US troops in PH learn how to trap, eat snakes for survival

MANILA, Philippines – Should the need arise, 60 soldiers of the United States Army will be able to survive Philippine jungles. Philippine troops trained them how to forage, trap, nourish, and prepare for consumption plants and animals, including snakes and chicken.

"The cobra hissed and flailed violently as Technical Sergeant Riden Dumalig, an instructor with the Philippine Army Special Forces, demonstrated to American soldiers how to prepare it for nourishing themselves in a jungle environment," reads the account of Lance Corporal Shaltiel Dominguez on the experience.

About 60 soldiers of the US Army participated on May 4, Sunday, in the jungle survival training course given by the Philippine Army Special Forces in Fort Magsaysay, Nueva Ecija. It is part of the preliminary exercises for the Balikatan 2014 war games, which is focused on maritime security exercises. (READ: PH, US troops begin war games near disputed waters)

It's good training to prepare US troops for conflicts in the Pacific, said 1st Lieutenant Nicholas Risher, officer in charge with the 3rd Battalion, 4th Cavalry Regiment, 25th ID.

“This is especially valuable at a time when we’re moving out of Iraq and Afghanistan into other environments, and it allows us to be more prepared for conflicts in the Pacific or anywhere there’s a jungle environment,” Risher said.

The Balikatan war games are a regular activity between Philippine and US troops. More activites are expected with the signing of the Enhanced Defense Cooperation Agreement (EDCA). (READ: 3 to 5 bases eyed for US use)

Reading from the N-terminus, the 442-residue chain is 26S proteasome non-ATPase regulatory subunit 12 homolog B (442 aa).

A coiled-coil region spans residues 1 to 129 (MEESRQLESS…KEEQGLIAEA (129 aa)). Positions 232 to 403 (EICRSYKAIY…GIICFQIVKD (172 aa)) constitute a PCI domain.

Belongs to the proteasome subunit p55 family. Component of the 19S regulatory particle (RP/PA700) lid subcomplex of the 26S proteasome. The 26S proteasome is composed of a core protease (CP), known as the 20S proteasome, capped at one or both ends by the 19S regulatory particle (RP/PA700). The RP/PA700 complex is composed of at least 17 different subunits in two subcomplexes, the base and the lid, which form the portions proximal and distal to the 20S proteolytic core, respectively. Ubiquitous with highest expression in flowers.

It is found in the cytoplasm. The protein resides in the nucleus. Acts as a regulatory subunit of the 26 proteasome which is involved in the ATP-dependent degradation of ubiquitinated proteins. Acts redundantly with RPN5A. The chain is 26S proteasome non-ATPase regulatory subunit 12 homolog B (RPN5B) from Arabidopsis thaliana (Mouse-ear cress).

EDCA paves the way for the increased presence of American troops in the Philippines, enables them to preposition defense and disaster response equipment, and allows them to build and upgrade facilities inside military bases.

The Philippines sought US military assistance in the wake of escalating maritime disputes with China. The request coincides with the US strategy of rebalancing in the Pacific.

The new agreement was met with protests, however. Senators slammed the lack of transparency in the negotiation of the deal. Other critics say EDCA leads to de facto basing by the Americans.

The Philippines used to host large American air and naval bases. Tens of thousands of American troops were forced to leave after the Senate voted in 1991 to evict them.

They were able to return, albeit in smaller groups, through the Visiting Forces Agreement. –